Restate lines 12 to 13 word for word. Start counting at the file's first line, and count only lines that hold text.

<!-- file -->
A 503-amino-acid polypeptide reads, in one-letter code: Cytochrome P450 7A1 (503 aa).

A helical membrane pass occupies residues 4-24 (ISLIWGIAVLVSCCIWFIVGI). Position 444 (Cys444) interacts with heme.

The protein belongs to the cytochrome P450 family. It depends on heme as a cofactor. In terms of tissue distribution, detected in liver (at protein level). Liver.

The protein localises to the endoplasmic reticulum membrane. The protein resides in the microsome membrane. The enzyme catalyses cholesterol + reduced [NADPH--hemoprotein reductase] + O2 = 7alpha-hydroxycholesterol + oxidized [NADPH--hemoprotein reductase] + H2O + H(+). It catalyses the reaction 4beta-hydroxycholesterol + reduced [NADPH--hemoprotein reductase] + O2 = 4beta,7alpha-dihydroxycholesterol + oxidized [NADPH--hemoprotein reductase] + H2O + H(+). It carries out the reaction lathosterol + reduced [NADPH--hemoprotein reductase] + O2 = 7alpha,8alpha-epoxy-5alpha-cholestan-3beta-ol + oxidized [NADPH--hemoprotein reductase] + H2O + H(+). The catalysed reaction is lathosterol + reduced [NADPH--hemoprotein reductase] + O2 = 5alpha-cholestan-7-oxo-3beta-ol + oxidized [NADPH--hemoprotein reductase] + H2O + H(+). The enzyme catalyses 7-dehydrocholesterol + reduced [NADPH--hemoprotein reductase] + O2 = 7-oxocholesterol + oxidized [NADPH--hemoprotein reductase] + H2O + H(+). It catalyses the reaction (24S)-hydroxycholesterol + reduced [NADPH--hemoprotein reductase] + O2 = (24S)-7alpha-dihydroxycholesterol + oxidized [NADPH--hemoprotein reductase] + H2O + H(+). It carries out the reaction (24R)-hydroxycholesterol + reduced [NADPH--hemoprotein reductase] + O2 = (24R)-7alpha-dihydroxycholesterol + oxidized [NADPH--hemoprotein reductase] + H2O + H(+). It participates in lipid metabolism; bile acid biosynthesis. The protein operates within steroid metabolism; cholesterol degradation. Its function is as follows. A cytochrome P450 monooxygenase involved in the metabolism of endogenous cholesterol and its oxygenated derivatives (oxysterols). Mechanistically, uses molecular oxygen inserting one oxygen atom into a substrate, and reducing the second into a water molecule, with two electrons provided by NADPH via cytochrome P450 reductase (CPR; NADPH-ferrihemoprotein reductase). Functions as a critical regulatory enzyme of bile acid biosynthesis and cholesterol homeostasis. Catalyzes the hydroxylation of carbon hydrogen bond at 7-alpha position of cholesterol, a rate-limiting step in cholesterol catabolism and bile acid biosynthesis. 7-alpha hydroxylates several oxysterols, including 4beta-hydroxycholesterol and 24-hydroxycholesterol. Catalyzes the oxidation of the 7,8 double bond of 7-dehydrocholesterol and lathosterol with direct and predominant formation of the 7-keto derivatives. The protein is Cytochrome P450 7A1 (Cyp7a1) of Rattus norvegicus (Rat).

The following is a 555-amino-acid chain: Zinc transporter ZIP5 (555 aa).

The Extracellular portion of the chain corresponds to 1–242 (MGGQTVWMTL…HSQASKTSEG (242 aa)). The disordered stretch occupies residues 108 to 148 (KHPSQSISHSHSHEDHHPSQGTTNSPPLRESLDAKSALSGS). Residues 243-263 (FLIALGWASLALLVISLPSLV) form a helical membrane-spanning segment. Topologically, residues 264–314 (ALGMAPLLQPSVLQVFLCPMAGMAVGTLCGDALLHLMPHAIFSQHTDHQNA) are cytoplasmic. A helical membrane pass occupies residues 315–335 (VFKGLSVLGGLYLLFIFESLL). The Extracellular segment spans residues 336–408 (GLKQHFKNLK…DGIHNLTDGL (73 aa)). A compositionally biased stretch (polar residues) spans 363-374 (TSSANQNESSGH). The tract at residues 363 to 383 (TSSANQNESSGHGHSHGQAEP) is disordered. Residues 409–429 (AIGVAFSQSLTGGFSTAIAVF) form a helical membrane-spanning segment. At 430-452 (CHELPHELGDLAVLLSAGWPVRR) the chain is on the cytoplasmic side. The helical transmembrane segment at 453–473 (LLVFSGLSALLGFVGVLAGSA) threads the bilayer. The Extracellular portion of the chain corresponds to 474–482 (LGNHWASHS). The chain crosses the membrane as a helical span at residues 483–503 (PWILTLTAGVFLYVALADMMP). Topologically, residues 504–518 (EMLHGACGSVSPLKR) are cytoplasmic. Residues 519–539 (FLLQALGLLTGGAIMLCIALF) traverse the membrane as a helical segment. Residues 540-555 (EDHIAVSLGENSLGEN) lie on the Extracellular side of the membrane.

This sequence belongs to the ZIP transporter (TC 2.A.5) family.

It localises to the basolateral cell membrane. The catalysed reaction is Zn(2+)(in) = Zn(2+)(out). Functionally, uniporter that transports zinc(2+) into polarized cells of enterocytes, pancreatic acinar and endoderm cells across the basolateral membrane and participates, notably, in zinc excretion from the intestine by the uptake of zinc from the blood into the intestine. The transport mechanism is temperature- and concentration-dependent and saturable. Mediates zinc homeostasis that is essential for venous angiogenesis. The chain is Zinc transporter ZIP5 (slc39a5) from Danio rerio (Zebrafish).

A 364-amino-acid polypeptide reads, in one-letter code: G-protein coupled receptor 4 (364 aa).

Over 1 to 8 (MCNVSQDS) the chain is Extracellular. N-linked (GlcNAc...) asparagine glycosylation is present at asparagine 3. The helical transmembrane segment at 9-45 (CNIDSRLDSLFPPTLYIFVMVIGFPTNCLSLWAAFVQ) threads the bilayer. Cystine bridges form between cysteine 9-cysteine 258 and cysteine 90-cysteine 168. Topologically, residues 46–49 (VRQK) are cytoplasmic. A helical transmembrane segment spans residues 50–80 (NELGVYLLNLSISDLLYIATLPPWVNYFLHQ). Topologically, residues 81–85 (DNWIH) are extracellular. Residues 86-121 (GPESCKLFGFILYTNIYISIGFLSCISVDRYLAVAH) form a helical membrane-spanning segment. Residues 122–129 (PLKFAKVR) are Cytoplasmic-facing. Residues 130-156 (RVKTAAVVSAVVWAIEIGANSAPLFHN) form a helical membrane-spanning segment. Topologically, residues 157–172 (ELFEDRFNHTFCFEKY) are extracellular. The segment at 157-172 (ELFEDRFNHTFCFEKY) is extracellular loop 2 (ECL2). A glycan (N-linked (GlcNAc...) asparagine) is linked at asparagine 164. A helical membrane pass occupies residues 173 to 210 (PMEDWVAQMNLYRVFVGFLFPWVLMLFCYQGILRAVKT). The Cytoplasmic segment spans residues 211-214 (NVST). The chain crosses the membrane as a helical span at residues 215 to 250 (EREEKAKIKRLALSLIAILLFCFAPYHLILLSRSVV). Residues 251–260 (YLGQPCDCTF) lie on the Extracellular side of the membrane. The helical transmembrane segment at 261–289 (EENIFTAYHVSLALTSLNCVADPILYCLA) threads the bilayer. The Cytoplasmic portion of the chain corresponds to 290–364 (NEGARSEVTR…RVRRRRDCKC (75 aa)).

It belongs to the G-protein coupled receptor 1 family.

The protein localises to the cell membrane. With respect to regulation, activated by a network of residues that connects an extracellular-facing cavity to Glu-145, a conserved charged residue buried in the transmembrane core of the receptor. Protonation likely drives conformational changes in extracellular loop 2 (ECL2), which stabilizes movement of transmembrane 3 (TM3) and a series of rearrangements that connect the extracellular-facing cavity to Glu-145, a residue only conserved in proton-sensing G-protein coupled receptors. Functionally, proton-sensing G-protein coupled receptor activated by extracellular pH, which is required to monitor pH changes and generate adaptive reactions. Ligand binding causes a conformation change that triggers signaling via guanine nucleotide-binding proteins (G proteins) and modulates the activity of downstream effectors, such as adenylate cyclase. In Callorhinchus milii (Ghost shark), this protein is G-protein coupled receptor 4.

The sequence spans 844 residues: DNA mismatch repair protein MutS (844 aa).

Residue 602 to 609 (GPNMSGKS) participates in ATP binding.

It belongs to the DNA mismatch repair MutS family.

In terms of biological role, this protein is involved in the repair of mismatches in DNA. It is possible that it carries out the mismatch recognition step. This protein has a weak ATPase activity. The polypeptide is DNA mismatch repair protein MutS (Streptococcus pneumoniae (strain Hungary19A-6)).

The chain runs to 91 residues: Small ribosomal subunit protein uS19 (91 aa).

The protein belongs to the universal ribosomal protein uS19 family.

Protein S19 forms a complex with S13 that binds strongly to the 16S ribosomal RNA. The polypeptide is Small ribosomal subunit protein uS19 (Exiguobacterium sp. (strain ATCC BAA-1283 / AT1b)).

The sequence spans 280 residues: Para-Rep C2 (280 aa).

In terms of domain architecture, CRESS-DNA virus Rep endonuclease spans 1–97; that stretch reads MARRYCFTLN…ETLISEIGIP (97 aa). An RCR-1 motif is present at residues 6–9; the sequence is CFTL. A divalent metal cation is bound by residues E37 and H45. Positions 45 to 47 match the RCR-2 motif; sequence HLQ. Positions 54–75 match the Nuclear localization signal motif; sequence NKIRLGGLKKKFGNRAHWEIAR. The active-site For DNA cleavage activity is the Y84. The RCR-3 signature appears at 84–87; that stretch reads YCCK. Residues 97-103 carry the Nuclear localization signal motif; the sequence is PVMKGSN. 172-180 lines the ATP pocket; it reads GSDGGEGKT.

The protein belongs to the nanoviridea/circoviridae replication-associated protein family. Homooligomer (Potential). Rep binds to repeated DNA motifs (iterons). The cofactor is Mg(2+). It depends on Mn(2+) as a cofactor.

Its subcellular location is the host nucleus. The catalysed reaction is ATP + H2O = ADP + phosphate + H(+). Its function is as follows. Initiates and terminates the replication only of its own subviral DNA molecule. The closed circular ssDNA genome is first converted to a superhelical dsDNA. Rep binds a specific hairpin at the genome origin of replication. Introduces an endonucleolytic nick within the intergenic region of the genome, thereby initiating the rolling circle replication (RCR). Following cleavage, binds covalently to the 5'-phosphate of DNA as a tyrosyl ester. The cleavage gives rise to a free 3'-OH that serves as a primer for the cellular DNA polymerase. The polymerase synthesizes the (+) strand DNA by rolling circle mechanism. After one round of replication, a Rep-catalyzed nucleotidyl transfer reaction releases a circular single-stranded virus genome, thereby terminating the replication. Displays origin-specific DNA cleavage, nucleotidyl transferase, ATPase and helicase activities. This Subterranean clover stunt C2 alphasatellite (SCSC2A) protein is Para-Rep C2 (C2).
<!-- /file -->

The protein localises to the cell membrane. With respect to regulation, activated by a network of residues that connects an extracellular-facing cavity to Glu-145, a conserved charged residue buried in the transmembrane core of the receptor. Protonation likely drives conformational changes in extracellular loop 2 (ECL2), which stabilizes movement of transmembrane 3 (TM3) and a series of rearrangements that connect the extracellular-facing cavity to Glu-145, a residue only conserved in proton-sensing G-protein coupled receptors. Functionally, proton-sensing G-protein coupled receptor activated by extracellular pH, which is required to monitor pH changes and generate adaptive reactions. Ligand binding causes a conformation change that triggers signaling via guanine nucleotide-binding proteins (G proteins) and modulates the activity of downstream effectors, such as adenylate cyclase. In Callorhinchus milii (Ghost shark), this protein is G-protein coupled receptor 4.

The sequence spans 844 residues: DNA mismatch repair protein MutS (844 aa).